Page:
I spent several days last week, before and after Christmas, in the lion's den. Bully grief shoved me from behind and I fell into the pit. They were long, terrible days of emotional and mental war with grief in the dark confines of the den. There are times when the grief is so overwhelming that all I want to do is die, to commit suicide. I don't want to leave my husband and family, but I just want the pain to go away. Last week was the third time I have felt like that since our son died.
The lion's den is a dark, foul place. The battle of the finite mind against the truth of God's Word echoes with deafening roar in the pit. Your eyes see nothing, only darkness, while your hands grope frantically about seeking to find anything of comfort and familiarity to grab hold of. The reverberating lies of the enemy bounce off the ears and clang with acute sharpness in the mind. Mercifully, however, the hand of the God of hope reaches out and takes a firm hold of yours. His calm, unhurried whisper brushes next to your ear. Suddenly, the noise of grief is drowned out by the words of the Comforter. "Be still."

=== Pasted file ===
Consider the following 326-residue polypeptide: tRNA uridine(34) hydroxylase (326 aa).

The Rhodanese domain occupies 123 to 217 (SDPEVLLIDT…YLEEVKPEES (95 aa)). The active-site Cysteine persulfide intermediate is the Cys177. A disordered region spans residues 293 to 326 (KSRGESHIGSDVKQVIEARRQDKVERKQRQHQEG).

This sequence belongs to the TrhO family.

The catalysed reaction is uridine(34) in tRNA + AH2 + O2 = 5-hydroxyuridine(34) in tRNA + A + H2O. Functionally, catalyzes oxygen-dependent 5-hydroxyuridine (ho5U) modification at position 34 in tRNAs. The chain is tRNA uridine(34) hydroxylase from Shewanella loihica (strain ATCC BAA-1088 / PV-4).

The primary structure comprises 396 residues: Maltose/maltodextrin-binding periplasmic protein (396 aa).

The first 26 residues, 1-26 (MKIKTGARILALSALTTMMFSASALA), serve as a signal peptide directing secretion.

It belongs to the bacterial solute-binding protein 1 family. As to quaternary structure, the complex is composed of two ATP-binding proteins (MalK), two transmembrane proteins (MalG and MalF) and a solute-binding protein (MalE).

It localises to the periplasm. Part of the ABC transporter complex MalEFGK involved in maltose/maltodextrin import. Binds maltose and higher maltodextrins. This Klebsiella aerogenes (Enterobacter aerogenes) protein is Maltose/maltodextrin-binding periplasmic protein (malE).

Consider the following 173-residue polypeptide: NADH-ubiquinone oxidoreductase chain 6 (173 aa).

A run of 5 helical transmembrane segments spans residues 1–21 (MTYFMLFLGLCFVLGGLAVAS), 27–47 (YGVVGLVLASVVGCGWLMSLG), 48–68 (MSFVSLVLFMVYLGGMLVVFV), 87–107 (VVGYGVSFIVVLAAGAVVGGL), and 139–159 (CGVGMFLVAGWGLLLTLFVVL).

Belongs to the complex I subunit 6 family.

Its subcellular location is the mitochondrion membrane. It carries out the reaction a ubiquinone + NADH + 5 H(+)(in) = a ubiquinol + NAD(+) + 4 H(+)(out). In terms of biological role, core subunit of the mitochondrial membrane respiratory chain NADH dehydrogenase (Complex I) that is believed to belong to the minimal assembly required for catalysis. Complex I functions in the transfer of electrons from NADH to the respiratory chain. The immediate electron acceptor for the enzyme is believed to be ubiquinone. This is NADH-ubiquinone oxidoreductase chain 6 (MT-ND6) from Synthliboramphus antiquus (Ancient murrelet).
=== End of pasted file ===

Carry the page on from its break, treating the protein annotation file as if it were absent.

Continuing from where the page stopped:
God's voice, through His Word, comforts His children. "For the word of God is alive and active. Sharper than any double-edged sword, it penetrates even to dividing soul and spirit, joints and marrow; it judges the thoughts and attitudes of the heart." (Hebrews 4:12) God knew. He knew where I was. He knew what I was thinking. He knew what I was feeling. I was not alone in the lion's den.
God's Word is the light that pierces the darkness. Truth is the slayer of the liar Assassin in the pit. But truth does not stand alone. Just as Batman has Robin, Truth has Hope. Hope is what gives you the strength to crawl out of the pit, with Truth pushing your backside up and out of the lair.
I managed to get out of the pit. I turned on the praise and worship music and shared what I was feeling with my husband. The LORD gave me the key to escape when He reminded me to focus on Him, to worship Him, to pour out my heart to Him in honest lament. What is brought into the light cannot be hidden by the dark. The journey of grief is indeed dark at times, but the words of Corrie Ten Boom are wise: "When a train goes through a tunnel and it gets dark,
you don't throw away the ticket and jump off. You sit still and trust
the engineer." Giving thanks to the LORD, for He is good. (Lam. 3:19-26)